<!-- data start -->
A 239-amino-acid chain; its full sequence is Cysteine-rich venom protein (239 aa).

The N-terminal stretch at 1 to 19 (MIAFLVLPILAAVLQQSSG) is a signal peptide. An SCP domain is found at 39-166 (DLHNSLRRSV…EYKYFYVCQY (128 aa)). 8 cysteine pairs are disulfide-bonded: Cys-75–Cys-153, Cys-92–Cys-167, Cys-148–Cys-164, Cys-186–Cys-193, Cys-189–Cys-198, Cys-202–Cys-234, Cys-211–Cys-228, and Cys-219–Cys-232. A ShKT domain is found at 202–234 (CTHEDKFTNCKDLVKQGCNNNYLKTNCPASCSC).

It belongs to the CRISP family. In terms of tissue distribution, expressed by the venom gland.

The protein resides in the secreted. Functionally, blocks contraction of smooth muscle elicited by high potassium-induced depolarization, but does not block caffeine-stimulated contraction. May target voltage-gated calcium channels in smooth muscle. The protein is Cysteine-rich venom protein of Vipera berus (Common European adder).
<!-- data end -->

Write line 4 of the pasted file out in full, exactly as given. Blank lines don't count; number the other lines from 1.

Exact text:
The protein resides in the secreted. Functionally, blocks contraction of smooth muscle elicited by high potassium-induced depolarization, but does not block caffeine-stimulated contraction. May target voltage-gated calcium channels in smooth muscle. The protein is Cysteine-rich venom protein of Vipera berus (Common European adder).